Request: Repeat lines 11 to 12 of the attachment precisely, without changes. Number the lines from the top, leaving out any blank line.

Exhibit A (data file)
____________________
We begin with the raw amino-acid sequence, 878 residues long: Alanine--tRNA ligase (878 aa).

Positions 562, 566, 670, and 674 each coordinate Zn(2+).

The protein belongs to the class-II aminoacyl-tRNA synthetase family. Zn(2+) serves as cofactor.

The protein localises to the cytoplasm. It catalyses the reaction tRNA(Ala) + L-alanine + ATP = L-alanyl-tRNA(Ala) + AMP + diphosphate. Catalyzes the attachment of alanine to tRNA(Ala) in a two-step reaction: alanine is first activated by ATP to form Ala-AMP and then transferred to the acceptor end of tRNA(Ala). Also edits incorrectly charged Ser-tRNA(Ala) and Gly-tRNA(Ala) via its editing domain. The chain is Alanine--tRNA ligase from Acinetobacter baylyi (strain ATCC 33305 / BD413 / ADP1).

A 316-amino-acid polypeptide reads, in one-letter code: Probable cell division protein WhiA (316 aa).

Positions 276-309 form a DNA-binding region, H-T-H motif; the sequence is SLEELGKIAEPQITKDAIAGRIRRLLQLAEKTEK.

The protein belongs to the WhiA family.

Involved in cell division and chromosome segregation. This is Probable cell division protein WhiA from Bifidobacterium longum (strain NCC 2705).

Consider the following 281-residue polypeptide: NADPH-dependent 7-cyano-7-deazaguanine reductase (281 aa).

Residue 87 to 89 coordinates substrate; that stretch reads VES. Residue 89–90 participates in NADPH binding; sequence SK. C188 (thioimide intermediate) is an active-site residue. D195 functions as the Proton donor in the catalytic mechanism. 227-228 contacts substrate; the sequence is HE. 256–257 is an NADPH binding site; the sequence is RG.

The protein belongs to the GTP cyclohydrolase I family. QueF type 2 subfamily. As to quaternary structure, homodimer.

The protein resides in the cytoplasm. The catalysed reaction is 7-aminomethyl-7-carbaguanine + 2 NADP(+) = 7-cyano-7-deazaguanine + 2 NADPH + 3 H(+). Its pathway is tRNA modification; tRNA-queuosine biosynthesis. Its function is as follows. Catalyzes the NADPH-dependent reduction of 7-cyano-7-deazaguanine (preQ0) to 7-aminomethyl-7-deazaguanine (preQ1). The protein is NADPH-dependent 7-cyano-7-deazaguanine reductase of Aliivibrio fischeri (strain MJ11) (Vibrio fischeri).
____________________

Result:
The protein belongs to the GTP cyclohydrolase I family. QueF type 2 subfamily. As to quaternary structure, homodimer.

The protein resides in the cytoplasm. The catalysed reaction is 7-aminomethyl-7-carbaguanine + 2 NADP(+) = 7-cyano-7-deazaguanine + 2 NADPH + 3 H(+). Its pathway is tRNA modification; tRNA-queuosine biosynthesis. Its function is as follows. Catalyzes the NADPH-dependent reduction of 7-cyano-7-deazaguanine (preQ0) to 7-aminomethyl-7-deazaguanine (preQ1). The protein is NADPH-dependent 7-cyano-7-deazaguanine reductase of Aliivibrio fischeri (strain MJ11) (Vibrio fischeri).